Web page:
I first came across this late piano work in a concert given by Robert Levin with the OAE in 2007. I love its plaintive melancholy and the way it presents, in microcosm, almost every aspect of Mozart’s music from grand operatic statements and beautiful arias to string quartet articulation and Baroque references. I have been learning this work, on and off, for five years, and each time I come back to it, I find more things in it. It is one of the most difficult pieces I have ever learnt – not the notes which are relatively straightforward, but the shaping and the profound emotional content of this music.
Liszt – Sonetto 104 del Petrarca
I learnt the ‘Sonetto 123’ for my ATCL. It was my first serious foray into Liszt’s music, and I am so glad I took the plunge to start exploring his piano music. The three ‘Petrarch Sonnets’ come from the second year of the Années del pèlerinage (more here), and this is the most virtuosic and dramatic of the three. I felt it was important to have one big romantic work in the programme and I decided to steer clear of the obvious pieces, such as one of Chopin’s Ballades. I love the sweeping romanticism of this piece, its rapid changes of mood, and striking harmonic shifts.
Rachmaninov – Études-Tableaux in E flat and G minor, Op 33
I had never seriously learnt any Rachmaninov until I picked up these pieces. I had an idea that Rachmaninov’s Études were easier than Chopin’s (I was wrong!), and I felt it was better, once again, to steer clear of the more obvious choices such as two of Chopin’s Études, or the Opus 39 Études-Tableaux, which are more well known.. I like the Slavic flavour of these works, in particular the open fifths in the arpeggiated figure in the moody, elegaic G minor Étude-Tableau. (I have written more extensively on these pieces – here)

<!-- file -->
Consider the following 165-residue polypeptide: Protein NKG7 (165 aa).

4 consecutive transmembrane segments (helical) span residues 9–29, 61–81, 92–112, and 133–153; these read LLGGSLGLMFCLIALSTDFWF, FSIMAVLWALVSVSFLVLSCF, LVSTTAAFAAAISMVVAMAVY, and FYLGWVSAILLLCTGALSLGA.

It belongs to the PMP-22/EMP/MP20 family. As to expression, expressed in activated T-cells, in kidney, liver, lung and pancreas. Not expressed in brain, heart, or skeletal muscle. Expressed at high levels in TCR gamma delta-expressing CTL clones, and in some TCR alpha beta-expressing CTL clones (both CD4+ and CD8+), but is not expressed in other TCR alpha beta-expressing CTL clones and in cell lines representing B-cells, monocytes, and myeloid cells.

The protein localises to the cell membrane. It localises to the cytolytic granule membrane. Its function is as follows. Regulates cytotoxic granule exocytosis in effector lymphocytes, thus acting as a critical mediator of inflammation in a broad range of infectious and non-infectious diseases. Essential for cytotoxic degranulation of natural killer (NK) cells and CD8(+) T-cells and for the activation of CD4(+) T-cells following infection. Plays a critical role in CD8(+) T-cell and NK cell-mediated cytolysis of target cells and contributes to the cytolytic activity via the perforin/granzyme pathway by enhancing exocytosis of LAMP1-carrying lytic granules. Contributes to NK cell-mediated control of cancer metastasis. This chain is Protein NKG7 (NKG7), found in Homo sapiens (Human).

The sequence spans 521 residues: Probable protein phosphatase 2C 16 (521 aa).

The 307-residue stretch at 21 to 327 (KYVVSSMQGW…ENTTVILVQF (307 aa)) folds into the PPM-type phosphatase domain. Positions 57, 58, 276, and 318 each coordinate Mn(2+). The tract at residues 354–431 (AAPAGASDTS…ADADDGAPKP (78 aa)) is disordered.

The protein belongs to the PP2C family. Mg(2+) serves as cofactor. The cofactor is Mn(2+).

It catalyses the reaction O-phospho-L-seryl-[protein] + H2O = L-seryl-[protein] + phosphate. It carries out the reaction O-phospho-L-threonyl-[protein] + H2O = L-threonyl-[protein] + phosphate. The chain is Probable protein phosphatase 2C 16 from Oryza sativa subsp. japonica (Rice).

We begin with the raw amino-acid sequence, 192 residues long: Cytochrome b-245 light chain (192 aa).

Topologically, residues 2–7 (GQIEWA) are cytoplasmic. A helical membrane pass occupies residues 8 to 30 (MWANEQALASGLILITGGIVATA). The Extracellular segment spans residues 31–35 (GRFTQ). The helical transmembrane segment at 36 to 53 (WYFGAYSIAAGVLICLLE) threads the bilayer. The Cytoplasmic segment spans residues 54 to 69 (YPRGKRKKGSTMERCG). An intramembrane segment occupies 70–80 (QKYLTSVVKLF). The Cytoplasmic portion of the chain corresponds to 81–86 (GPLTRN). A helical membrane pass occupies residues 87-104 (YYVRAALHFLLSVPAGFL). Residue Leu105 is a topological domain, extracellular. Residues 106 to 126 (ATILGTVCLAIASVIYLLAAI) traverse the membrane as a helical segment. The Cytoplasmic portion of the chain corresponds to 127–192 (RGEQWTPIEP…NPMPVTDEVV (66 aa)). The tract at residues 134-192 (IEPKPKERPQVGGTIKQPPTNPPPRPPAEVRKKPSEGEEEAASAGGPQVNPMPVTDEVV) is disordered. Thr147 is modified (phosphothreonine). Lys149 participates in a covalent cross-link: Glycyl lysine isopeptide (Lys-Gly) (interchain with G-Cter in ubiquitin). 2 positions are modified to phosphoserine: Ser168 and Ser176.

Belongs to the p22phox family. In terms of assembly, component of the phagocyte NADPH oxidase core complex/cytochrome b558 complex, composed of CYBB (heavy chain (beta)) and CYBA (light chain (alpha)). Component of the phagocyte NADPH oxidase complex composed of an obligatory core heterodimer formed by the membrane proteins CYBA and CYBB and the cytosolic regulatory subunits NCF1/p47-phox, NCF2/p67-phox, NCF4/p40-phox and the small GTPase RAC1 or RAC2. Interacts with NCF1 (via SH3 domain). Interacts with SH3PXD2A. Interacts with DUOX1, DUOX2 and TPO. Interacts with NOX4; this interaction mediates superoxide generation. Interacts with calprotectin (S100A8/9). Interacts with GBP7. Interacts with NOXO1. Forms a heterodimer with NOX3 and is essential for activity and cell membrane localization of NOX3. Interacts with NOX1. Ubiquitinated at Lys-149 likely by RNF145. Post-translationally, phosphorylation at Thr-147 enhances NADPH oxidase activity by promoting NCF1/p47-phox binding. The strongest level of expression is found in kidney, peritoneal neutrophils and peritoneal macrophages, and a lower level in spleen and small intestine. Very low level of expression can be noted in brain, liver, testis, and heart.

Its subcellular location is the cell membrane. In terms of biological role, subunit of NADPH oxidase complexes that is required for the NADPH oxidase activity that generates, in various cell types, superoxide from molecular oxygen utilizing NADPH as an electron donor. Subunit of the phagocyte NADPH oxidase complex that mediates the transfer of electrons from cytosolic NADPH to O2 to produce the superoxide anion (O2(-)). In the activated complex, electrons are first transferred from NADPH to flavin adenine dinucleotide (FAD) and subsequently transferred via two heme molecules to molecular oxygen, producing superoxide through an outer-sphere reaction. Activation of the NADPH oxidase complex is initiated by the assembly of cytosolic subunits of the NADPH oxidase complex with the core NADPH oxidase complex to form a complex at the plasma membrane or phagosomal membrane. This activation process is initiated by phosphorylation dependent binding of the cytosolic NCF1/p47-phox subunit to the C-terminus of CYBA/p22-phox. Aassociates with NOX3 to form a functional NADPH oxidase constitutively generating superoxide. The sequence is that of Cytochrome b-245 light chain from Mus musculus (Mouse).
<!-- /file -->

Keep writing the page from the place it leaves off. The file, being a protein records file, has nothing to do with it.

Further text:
Great post! I like your repertoire choice. I went to an all-Takemitsu recital once by specialist Kotaro Fukuma and was very impressed with the music (and playing!)
In my experience the quickest way to let repertoire get stale is to do the same things over and over again in the practicing. Sure, there are some things which need repeated work (like the octaves at the beginning of the Liszt Sonata, etc.), but variety is key in practicing; don’t let yourself get stuck in a rut. If you find you always start your practice sessions with a particular piece, mix it up by starting with another piece. If you do any kind of warm-ups, don’t do the same ones every time. Or, try not doing any warm-up at all for a change. It has been shown that your brain responds the best to variety – after a certain period of doing the same thing you stop absorbing information. I’m confident that this applies not only within practice sessions but also between practice sessions.
Make sure to constantly take apart the repertoire, much like a watchmaker would do, and work on things in the most minute detail. Are you absolutely sure about what the left hand is doing in that measure? Do you know that particular voice separately? Are you totally happy with how long/short that staccato is? Work on the broad structure too – ‘skeletonizing’ or ‘outlining’ is almost indispensable. How does the tempo of the first movement/section relate to the next?
There is an almost infinite number of ways that we can work. The only limit is our imagination and creativity.